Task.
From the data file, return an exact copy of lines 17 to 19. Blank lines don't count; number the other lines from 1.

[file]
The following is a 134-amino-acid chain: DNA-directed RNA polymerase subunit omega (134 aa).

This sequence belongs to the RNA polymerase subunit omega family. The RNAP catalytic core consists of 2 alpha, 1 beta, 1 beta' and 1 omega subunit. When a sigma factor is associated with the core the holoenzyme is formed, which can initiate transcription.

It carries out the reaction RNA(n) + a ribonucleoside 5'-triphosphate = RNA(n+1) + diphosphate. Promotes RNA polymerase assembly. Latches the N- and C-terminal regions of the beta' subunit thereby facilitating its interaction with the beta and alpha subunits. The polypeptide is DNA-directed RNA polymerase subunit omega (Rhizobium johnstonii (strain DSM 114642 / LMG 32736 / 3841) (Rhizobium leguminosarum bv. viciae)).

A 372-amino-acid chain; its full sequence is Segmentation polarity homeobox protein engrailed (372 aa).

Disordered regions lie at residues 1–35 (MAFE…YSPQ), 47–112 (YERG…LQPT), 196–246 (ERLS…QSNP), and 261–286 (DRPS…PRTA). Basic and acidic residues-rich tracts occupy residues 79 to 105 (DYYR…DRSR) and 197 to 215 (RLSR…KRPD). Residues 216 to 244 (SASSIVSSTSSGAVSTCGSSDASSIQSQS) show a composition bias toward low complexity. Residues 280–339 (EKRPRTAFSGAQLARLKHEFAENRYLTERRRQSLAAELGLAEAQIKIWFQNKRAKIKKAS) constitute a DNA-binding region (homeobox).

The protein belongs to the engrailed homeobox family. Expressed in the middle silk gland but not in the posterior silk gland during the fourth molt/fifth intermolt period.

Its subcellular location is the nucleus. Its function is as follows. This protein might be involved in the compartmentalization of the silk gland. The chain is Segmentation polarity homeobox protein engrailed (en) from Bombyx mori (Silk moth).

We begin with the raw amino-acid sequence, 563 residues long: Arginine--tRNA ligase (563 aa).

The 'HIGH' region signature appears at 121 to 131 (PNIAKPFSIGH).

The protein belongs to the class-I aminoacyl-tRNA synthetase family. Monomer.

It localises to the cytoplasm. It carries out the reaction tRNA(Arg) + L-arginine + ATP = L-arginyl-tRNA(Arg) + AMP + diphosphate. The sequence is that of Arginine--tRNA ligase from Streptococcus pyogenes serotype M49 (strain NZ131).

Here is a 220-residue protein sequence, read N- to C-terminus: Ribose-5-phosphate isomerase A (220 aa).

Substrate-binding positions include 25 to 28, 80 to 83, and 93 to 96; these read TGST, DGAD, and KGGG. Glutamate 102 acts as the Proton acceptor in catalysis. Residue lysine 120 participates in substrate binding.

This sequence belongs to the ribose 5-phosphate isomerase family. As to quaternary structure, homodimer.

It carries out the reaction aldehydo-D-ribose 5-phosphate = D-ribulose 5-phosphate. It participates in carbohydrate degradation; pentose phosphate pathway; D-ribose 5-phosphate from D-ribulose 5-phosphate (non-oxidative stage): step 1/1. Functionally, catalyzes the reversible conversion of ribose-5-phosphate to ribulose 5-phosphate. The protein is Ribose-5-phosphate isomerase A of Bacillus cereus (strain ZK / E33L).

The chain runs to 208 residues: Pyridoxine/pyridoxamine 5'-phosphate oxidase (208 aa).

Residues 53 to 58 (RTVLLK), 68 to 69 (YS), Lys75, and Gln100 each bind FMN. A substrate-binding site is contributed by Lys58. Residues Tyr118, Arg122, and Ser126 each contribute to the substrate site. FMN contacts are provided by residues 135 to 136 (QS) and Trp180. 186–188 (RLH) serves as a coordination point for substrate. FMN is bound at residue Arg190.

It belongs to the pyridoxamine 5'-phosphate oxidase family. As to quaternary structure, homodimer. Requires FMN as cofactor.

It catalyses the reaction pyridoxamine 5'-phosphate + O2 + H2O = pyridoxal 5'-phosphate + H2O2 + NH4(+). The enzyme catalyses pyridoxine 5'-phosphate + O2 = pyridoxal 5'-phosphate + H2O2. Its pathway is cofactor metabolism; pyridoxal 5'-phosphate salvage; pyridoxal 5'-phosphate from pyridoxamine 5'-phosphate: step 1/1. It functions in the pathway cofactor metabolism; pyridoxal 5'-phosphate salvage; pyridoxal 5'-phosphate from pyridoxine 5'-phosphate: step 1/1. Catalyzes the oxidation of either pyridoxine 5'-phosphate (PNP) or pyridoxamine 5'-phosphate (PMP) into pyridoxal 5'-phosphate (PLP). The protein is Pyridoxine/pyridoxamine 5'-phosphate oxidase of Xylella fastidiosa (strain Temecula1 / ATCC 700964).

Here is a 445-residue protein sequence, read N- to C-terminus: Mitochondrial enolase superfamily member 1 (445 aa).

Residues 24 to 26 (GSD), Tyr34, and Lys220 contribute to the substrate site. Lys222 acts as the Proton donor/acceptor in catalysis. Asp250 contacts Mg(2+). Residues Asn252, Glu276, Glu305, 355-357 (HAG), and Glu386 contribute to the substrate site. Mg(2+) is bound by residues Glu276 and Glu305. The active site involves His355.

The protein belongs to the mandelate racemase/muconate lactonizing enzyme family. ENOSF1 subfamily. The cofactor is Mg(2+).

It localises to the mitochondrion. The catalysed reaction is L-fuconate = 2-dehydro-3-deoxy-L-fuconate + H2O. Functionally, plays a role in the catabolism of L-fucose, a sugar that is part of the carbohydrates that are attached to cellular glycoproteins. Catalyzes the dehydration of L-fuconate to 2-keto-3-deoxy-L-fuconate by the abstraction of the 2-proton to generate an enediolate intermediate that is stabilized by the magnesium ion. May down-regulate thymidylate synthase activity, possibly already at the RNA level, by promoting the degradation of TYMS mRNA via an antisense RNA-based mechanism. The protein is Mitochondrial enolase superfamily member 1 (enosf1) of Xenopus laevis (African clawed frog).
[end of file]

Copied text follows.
Residues 53 to 58 (RTVLLK), 68 to 69 (YS), Lys75, and Gln100 each bind FMN. A substrate-binding site is contributed by Lys58. Residues Tyr118, Arg122, and Ser126 each contribute to the substrate site. FMN contacts are provided by residues 135 to 136 (QS) and Trp180. 186–188 (RLH) serves as a coordination point for substrate. FMN is bound at residue Arg190.

It belongs to the pyridoxamine 5'-phosphate oxidase family. As to quaternary structure, homodimer. Requires FMN as cofactor.

It catalyses the reaction pyridoxamine 5'-phosphate + O2 + H2O = pyridoxal 5'-phosphate + H2O2 + NH4(+). The enzyme catalyses pyridoxine 5'-phosphate + O2 = pyridoxal 5'-phosphate + H2O2. Its pathway is cofactor metabolism; pyridoxal 5'-phosphate salvage; pyridoxal 5'-phosphate from pyridoxamine 5'-phosphate: step 1/1. It functions in the pathway cofactor metabolism; pyridoxal 5'-phosphate salvage; pyridoxal 5'-phosphate from pyridoxine 5'-phosphate: step 1/1. Catalyzes the oxidation of either pyridoxine 5'-phosphate (PNP) or pyridoxamine 5'-phosphate (PMP) into pyridoxal 5'-phosphate (PLP). The protein is Pyridoxine/pyridoxamine 5'-phosphate oxidase of Xylella fastidiosa (strain Temecula1 / ATCC 700964).